The table would look like this:


What questions weren’t asked?

What questions might we have asked people we know?

What similar questions might our children ask us?

Group 1




Group 2




Group 3




7.  Class discussion:
-  How do you feel when you hear stories about the Nakba?
-  How can we deal with revelations about the past that we haven’t heard before?
-  What happens to us, as individuals and as a group, when we come across information that threatens our positive self-image as moral beings. How does this affect our identity? 
-  How does such information affect our relationships with those around us (family, friends)? 
-  Whom do you think the father should have told the story to? (Let the students make some suggestions)
-  Would you tell? Whom would you tell?

8.  Viewing the film: Mickey Cohen, the father in the first film we saw, began telling his story in a family setting. In the next, stage he moved from the family to the public arena, and told his story to Israelis and Palestinians. The narrative he presented at the beginning of his testimony is the familiar Israeli account. The additional, unsettling information about what happened and about his own behavior came out when the audience challenged him and asked questions. The answers exposed the serious incidents that no one had spoken about. Some claim that testimonies given at the site of the event, and discussions with those who participated in it, give the occasion the status of a public hearing. This also starts a process through which the person testifying, as well as the wider society, accept responsibility and are taken accountable. 

Supplementary Materials Index
Supplementary Material 1:  Excerpt from a film
An excerpt from the film, "My Land Zion" (2004).
Directed by Yuli Cohen (Length: 12 minutes)

Supplementary Material 2:  Testimony
An excerpt from Miki Cohen’s testimony (Length: 5:24 minutes.  From Zochrot’s tour of Bir Saba' (Beersheba), July 8, 2006
Directed by Raneen Jeries

Theoretical background

The Nakba’s place in Israeli collective memory has changed over the years. While in the 1950’s the Nakba had a place in discussions of the recent past (about morality, for example), in later decades it was slowly erased from public discourse and collective memory because of the apprehension that any discussion would undermine the foundations of Israel’s existence.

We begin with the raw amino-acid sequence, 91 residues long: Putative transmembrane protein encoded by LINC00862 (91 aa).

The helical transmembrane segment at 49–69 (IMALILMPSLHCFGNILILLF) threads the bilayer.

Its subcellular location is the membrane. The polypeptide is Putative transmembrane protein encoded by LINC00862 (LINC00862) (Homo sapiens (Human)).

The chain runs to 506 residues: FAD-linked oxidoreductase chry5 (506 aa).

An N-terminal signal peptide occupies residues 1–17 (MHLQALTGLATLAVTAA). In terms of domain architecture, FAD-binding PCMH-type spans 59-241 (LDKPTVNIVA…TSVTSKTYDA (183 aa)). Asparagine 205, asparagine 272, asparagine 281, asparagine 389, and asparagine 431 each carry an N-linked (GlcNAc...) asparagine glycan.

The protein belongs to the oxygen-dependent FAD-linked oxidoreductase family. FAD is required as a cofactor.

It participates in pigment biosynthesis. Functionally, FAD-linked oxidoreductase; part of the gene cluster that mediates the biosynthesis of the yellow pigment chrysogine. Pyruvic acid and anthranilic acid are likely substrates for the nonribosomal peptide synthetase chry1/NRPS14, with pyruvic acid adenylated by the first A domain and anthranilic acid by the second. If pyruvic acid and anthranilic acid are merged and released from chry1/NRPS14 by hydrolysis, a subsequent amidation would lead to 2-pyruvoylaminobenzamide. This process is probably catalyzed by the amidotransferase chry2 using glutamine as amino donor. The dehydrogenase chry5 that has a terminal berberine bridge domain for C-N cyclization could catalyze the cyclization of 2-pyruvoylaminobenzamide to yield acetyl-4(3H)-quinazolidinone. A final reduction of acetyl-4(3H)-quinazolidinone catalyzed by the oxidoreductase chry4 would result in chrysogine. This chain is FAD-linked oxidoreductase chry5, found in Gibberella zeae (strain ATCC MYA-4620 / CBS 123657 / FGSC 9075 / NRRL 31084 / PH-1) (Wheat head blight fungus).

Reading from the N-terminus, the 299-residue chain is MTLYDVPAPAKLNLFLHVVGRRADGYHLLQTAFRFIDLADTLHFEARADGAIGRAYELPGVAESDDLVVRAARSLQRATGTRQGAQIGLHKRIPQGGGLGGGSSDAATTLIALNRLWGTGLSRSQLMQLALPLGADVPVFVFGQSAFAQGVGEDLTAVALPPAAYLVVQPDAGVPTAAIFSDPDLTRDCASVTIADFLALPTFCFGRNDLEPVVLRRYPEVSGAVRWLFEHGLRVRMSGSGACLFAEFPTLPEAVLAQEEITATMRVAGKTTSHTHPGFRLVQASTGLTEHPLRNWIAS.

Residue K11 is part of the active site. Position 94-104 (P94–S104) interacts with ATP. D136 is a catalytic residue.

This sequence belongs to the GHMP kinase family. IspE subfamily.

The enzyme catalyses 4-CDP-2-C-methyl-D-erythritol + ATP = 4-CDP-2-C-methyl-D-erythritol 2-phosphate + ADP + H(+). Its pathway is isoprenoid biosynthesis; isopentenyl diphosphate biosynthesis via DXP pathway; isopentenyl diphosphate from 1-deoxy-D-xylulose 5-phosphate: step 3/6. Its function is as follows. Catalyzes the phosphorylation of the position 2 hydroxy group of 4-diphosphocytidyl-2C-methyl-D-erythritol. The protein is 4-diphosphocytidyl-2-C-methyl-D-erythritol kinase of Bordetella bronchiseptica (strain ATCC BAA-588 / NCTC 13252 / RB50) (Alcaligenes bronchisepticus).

While learning about the Nakba, students may experience a revelation when they find out about traumatic events, and about the injustices that were, and continue to be, committed by us. They might understand, for the first time, that we are the ones who are sacrificing others. This understanding leads to questions, dilemmas, and doubts about their identity and the values on which they were raised. The activities in this Unit are designed to encourage discussions around these issues and to confront them. You should expect the students to raise similar questions at home, where they’ll probably face many difficulties.  Dan Bar On  argues that the family, which is seen as a protected space, does its best to silence discussions of trauma and collective events because it has difficulty incorporating them openly. The generation experiencing the trauma walls off the past from its present life, and the second generation constructs its own wall facing the one its parents built. A double wall of silence is thus created, repulsing questions about the role of family members in those events, and transmitting the trauma to the following generation. An additional silencing mechanism is created when exposure of the events labels the family members as a threat to society’s identity, and even to its very existence.  Learning about the Nakba raises moral issues about the involvement of those close to us, and about their responsibility. But such learning can also encourage dialogue within the family regarding these events. It’s important to note that we’re not referring only to the Nakba; discussion of the Nakba and the moral issues that arise from it can encourage the students to raise questions about the moral aspects of contemporary events, involvement of those who are near to them, and their own responsibility for what occurred in the past and what is happening now.